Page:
In the hills of Volterra we find a village hidden at the end of a winding road, and it’s there that this superb little Trattoria greets us. The village is hard to find but the journey is worth it. Time appears to have stood still in the Medieval village yet the car park at the end of the road shows a handful of cars, and as the Trattoria is the only place open we know it’s going to be good. It’s easy to find, once you arrive, on the little Piazza, seating 20 outdoors on a cute little shaded terrace, and probably no more than 26 inside.

The cuisine is true to the philosophy of Slow Food with all produce sourced and prepared locally, following the seasons and presented with passion. Begin with home cured meats, crostini, both meat and vegetarian, marinated herring and raw milk cheeses from the hills of Volterra. The prima plates include ravioli made with chestnut flour & spelt flour straccetti made with meat or rabbit sauce. The pappardelle with wild boar was stunning, and they also use rabbit, and venison. We had seen wild boar on our way in and with the hills a maze of impenetrable forests and caves it’s a perfect area to source their game, including red deer, rabbit, boar and wood pigeon.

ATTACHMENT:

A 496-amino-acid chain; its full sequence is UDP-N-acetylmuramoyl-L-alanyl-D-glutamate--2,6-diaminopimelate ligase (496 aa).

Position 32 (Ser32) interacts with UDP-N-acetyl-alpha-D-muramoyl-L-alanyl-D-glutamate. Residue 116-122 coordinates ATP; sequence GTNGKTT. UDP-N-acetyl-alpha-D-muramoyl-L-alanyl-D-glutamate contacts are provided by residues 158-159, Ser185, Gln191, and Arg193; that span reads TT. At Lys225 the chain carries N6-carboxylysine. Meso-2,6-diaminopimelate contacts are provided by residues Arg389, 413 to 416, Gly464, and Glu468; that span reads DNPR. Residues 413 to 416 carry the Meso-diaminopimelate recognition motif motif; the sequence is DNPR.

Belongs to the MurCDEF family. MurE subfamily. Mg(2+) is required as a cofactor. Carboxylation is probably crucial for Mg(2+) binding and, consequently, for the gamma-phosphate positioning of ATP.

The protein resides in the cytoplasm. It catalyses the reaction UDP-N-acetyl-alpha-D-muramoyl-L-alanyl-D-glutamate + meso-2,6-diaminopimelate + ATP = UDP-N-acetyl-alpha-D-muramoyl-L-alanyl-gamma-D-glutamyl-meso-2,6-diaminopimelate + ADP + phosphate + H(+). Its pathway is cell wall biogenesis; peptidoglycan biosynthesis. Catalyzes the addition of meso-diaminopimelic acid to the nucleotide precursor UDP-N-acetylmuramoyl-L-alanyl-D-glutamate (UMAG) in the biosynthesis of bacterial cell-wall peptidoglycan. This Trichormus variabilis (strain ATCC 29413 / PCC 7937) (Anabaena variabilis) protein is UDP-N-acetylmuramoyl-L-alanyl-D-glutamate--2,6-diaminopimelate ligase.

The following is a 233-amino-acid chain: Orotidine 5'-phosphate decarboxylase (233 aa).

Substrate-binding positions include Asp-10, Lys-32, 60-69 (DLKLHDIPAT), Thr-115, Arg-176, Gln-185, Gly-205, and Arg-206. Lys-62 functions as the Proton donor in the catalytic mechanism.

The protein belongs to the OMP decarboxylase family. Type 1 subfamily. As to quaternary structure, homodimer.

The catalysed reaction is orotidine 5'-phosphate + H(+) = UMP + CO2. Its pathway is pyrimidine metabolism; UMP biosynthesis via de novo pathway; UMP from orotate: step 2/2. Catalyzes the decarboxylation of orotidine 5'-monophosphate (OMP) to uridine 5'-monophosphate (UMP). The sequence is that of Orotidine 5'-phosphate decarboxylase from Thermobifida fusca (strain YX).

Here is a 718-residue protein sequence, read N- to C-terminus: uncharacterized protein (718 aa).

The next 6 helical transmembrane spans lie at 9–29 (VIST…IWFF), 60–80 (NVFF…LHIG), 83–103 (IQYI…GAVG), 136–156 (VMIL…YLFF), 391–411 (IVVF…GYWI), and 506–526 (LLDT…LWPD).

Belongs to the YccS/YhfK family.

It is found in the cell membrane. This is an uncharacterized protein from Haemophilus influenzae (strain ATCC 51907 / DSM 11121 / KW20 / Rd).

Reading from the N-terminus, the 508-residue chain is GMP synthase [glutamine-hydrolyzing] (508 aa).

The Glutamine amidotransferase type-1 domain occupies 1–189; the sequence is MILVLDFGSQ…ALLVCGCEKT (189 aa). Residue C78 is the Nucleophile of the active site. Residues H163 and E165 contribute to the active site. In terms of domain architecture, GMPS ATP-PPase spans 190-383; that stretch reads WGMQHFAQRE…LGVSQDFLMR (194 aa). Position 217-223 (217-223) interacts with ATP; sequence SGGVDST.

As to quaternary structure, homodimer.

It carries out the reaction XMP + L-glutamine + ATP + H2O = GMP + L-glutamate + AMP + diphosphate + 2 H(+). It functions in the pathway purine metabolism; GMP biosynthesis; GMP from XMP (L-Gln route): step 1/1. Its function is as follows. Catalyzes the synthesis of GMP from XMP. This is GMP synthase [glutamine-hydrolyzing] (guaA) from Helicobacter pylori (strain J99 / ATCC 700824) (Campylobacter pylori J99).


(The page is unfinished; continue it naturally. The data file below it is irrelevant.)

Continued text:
The wine list is very local, very good, and well priced, but be mindful of your drive home, it’s a very windy road.

We did a day trip across to Lucca, and it really warrants a longer time there, but well worth an early arrival to walk the walls of the city, before exploring the streets within. To see more definitely worthwhile hiring a bike, and there are a few very good Bike hire & tour specialists inside the walls.

We are searching for Il Mecenate, in the wrong part of town as it turns out, but with persistence, plenty of walking and local instructions we find it back in the old town. Its buzzing with locals, always a good sign, Friendly welcome, great service, traditional menu, the classic Lucca tordelli with meat.A good wine list with wines from all over Italy, with special mention to Monte Carlo and the Lucca hills. All very affordable and well worth the effort to find it.

Another day trip takes us into Chianti, and for background its best described by Chianti.com here;